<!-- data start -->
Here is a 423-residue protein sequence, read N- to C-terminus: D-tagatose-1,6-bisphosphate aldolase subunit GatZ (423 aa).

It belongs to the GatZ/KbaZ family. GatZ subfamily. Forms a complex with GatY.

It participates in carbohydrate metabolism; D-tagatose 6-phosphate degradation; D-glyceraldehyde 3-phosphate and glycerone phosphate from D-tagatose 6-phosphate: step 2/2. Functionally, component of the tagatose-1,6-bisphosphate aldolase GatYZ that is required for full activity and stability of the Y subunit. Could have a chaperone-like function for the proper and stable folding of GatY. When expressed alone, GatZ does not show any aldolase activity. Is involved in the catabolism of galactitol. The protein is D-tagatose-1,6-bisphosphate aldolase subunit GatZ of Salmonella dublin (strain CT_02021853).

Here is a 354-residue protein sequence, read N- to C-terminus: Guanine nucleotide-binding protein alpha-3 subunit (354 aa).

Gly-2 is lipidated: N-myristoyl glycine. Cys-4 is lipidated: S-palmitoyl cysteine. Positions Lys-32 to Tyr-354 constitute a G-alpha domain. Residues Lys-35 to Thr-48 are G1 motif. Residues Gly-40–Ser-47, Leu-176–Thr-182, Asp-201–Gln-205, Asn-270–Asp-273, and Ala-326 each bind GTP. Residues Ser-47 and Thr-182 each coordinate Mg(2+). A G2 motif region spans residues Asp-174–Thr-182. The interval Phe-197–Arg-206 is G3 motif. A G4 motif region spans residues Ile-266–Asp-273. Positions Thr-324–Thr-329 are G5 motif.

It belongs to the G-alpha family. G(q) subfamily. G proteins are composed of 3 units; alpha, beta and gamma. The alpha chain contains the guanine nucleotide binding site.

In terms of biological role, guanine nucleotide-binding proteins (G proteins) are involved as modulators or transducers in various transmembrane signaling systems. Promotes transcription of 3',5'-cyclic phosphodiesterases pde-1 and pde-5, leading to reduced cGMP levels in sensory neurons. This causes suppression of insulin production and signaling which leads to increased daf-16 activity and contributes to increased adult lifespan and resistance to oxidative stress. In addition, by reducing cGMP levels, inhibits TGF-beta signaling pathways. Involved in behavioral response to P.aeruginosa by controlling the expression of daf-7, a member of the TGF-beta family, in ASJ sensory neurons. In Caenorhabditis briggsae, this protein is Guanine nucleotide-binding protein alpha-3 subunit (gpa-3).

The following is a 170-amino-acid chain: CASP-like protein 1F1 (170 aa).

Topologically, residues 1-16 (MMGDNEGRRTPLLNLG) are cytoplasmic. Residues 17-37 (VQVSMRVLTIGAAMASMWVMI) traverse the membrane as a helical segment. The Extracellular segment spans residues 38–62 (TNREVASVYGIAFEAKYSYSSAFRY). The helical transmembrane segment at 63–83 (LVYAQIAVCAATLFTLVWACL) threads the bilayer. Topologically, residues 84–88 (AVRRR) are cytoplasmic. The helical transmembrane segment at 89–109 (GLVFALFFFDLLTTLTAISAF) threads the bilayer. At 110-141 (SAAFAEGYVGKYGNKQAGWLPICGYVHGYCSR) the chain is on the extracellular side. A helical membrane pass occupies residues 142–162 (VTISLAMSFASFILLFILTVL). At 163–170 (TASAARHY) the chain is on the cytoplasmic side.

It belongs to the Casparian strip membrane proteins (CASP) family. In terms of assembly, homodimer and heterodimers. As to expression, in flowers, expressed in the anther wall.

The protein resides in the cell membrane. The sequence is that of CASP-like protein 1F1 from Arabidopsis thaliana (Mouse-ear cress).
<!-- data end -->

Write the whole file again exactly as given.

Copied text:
Here is a 423-residue protein sequence, read N- to C-terminus: D-tagatose-1,6-bisphosphate aldolase subunit GatZ (423 aa).

It belongs to the GatZ/KbaZ family. GatZ subfamily. Forms a complex with GatY.

It participates in carbohydrate metabolism; D-tagatose 6-phosphate degradation; D-glyceraldehyde 3-phosphate and glycerone phosphate from D-tagatose 6-phosphate: step 2/2. Functionally, component of the tagatose-1,6-bisphosphate aldolase GatYZ that is required for full activity and stability of the Y subunit. Could have a chaperone-like function for the proper and stable folding of GatY. When expressed alone, GatZ does not show any aldolase activity. Is involved in the catabolism of galactitol. The protein is D-tagatose-1,6-bisphosphate aldolase subunit GatZ of Salmonella dublin (strain CT_02021853).

Here is a 354-residue protein sequence, read N- to C-terminus: Guanine nucleotide-binding protein alpha-3 subunit (354 aa).

Gly-2 is lipidated: N-myristoyl glycine. Cys-4 is lipidated: S-palmitoyl cysteine. Positions Lys-32 to Tyr-354 constitute a G-alpha domain. Residues Lys-35 to Thr-48 are G1 motif. Residues Gly-40–Ser-47, Leu-176–Thr-182, Asp-201–Gln-205, Asn-270–Asp-273, and Ala-326 each bind GTP. Residues Ser-47 and Thr-182 each coordinate Mg(2+). A G2 motif region spans residues Asp-174–Thr-182. The interval Phe-197–Arg-206 is G3 motif. A G4 motif region spans residues Ile-266–Asp-273. Positions Thr-324–Thr-329 are G5 motif.

It belongs to the G-alpha family. G(q) subfamily. G proteins are composed of 3 units; alpha, beta and gamma. The alpha chain contains the guanine nucleotide binding site.

In terms of biological role, guanine nucleotide-binding proteins (G proteins) are involved as modulators or transducers in various transmembrane signaling systems. Promotes transcription of 3',5'-cyclic phosphodiesterases pde-1 and pde-5, leading to reduced cGMP levels in sensory neurons. This causes suppression of insulin production and signaling which leads to increased daf-16 activity and contributes to increased adult lifespan and resistance to oxidative stress. In addition, by reducing cGMP levels, inhibits TGF-beta signaling pathways. Involved in behavioral response to P.aeruginosa by controlling the expression of daf-7, a member of the TGF-beta family, in ASJ sensory neurons. In Caenorhabditis briggsae, this protein is Guanine nucleotide-binding protein alpha-3 subunit (gpa-3).

The following is a 170-amino-acid chain: CASP-like protein 1F1 (170 aa).

Topologically, residues 1-16 (MMGDNEGRRTPLLNLG) are cytoplasmic. Residues 17-37 (VQVSMRVLTIGAAMASMWVMI) traverse the membrane as a helical segment. The Extracellular segment spans residues 38–62 (TNREVASVYGIAFEAKYSYSSAFRY). The helical transmembrane segment at 63–83 (LVYAQIAVCAATLFTLVWACL) threads the bilayer. Topologically, residues 84–88 (AVRRR) are cytoplasmic. The helical transmembrane segment at 89–109 (GLVFALFFFDLLTTLTAISAF) threads the bilayer. At 110-141 (SAAFAEGYVGKYGNKQAGWLPICGYVHGYCSR) the chain is on the extracellular side. A helical membrane pass occupies residues 142–162 (VTISLAMSFASFILLFILTVL). At 163–170 (TASAARHY) the chain is on the cytoplasmic side.

It belongs to the Casparian strip membrane proteins (CASP) family. In terms of assembly, homodimer and heterodimers. As to expression, in flowers, expressed in the anther wall.

The protein resides in the cell membrane. The sequence is that of CASP-like protein 1F1 from Arabidopsis thaliana (Mouse-ear cress).